Conservation Corps team and WillEach year, 10-12 members of the Summer Youth Corps, one of the Corps programs for youth ages 15-18, work at the Steger homestead on a variety of experiential learning projects, such as laying foundations, building stone walls, removing brush and undergrowth, and many other things. In addition to the great hands-on work experience, young people on the crews have a unique opportunity to learn from and be inspired by Will Steger.

The Summer Youth Corps program changes the lives of young people as they spend the summer working and living outdoors without the daily intrusions of digital music devices, cell phones and video games. As they work on projects that improve outdoor access, water quality and wildlife habitat, they learn skills in natural resource management, working with hand tools, resume writing and interviewing, and civic leadership. The program helps Conservation Corps achieve its organizational goals of connecting youth to the environment, engaging them in leadership development activities and preparing them for future employment.

Mixing cement.Youth in the program work in crews of six, each facilitated by two young adult AmeriCorps crew leaders. Each day, from 8 a.m. to 5 p.m. Monday through Friday, the crews spend seven hours on project work and one hour on formal education, with a break for lunch. Less formal programming and organized meals are offered in the evenings and on weekends. Recreational activities often include canoeing, hiking and visits to area museums and historic sites.

Working with the Steger Wilderness Center provides a unique opportunity for Conservation Corps to fulfill its mission. By assisting with completion of the Center, the youth crews contribute to a place that will help bring together environmental decision makers. Most of the crew members have not been involved with a project of this scale and vision. They also have an amazing opportunity to talk with and learn directly from Will Steger, as he shares stories about expeditions, adventures and his work on behalf of the environment.

Outcomes:
Setting stairs with a master stone masonConservation Corps Minnesota & Iowa provides hands-on environmental stewardship and service-learning opportunities to youth and young adults while accomplishing conservation, natural resource management and emergency response work. The goals of Summer Youth Corps are to help young people from diverse backgrounds become more connected to the environment, engaged in natural resource conservation, involved in the community and prepared for future employment.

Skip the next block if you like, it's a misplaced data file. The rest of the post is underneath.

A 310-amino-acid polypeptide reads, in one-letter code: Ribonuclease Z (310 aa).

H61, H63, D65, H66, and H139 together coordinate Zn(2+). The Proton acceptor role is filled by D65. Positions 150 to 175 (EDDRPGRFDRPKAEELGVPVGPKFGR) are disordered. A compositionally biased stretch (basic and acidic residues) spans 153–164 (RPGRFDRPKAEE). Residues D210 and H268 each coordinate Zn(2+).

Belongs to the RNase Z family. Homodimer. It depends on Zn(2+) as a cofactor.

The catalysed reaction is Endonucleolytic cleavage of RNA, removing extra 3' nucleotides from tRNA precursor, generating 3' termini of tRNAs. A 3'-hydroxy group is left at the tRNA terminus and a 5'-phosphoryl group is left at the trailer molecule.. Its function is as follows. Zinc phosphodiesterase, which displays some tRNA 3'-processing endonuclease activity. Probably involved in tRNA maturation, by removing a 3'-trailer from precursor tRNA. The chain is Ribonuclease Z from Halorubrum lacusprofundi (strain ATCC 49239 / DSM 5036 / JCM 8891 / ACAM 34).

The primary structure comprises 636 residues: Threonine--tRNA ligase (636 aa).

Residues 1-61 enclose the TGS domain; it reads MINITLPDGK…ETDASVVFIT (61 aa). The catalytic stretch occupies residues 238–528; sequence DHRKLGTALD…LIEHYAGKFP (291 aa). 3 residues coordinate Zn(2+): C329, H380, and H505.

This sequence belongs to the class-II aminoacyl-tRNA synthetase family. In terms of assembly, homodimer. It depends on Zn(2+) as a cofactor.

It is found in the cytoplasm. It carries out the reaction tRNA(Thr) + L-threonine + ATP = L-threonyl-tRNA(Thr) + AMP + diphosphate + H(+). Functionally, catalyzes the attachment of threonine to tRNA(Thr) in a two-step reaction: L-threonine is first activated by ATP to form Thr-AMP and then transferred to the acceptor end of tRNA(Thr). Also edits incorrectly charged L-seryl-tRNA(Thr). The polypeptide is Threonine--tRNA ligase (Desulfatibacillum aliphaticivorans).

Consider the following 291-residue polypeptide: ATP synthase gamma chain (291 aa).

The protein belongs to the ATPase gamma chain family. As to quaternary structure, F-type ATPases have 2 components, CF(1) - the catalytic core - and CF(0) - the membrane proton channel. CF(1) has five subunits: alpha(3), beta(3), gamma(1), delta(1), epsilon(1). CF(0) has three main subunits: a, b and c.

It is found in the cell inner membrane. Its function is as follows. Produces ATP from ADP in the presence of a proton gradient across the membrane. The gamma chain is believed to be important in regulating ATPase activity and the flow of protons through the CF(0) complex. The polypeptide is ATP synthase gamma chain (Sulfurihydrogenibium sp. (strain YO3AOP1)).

Program Director:
Eric AntonsonProgram Director, Eric Antonson,  has successfully managed the Corps’ youth programs since 2005 and has been involved with corps work for about 13 years, starting as a crew leader in the Conservation Corps in 2001. He also served as a team leader with the National Civilian Community Corps. Today he oversees the Youth and Individual Placement programs, including the Summer Youth Corps. He holds a B.S. in Teaching Life Science from the University of Minnesota Duluth and is completing a master’s in nonprofit administration through Metropolitan State University.

For more information, visit the Conservation Corps website.

UST Green Team
University of St. Thomas
St. Paul, MN

 

The Green Team exists to challenge St. Thomas to be a more ecologically sound campus and to raise environmental awareness within our community, both on and off campus. The group each semester sponsors the Mississippi River Clean-up in cooperation with the DNR Adopt-a-River program. It also regularly organizes educational activities, which have included the Earth Week Symposium, camp outs and yearly field trips to the Steger Wilderness Center in northern Minnesota and the Anathoth Community Farm, a Luck, Wisconsin, commune focused on maintaining a negative carbon footprint.

The Green Team strives to create a more sustainable and environmentally-conscious UST community. The Green Team aims at promoting sustainability at UST through educating the community about environmental and social justice issues and engaging the community in sustainable and interactive projects.

The Green Team welcomes every student to join in our cause of promoting sustainability and environmental awareness.

ARCC 2 banner ARCC logo2Each semester, Philosophy and Humanities instructor Peter Wahlstrom, from the Anoka Ramsey Community College system at the Cambridge Campus in Cambridge, MN, assigns a Service Learning project to his Ethics courses.  Because of the relationship he has with Will, one option students have is to complete the civic engagement portion of their Service Learning project by spending a long weekend (Thursday evening to Sunday noon) at the Steger Wilderness Center where they do a variety of manual jobs ranging from brushing, making wood, quarrying rock, gardening, working in the wood shop, and general maintenance.  Usually between 10 and  20 students take advantage of this opportunity every semester.  The college provides the transportation, all participants chip in for food, and the students provide strong backs and a good work ethic.

ARCC - WahlstromThe relationship with Will Steger and his Center has been a fabulous asset to Anoka Ramsey Community College where Wahlstram teaches, and is a source of potent development for him, as an educator and concerned citizen.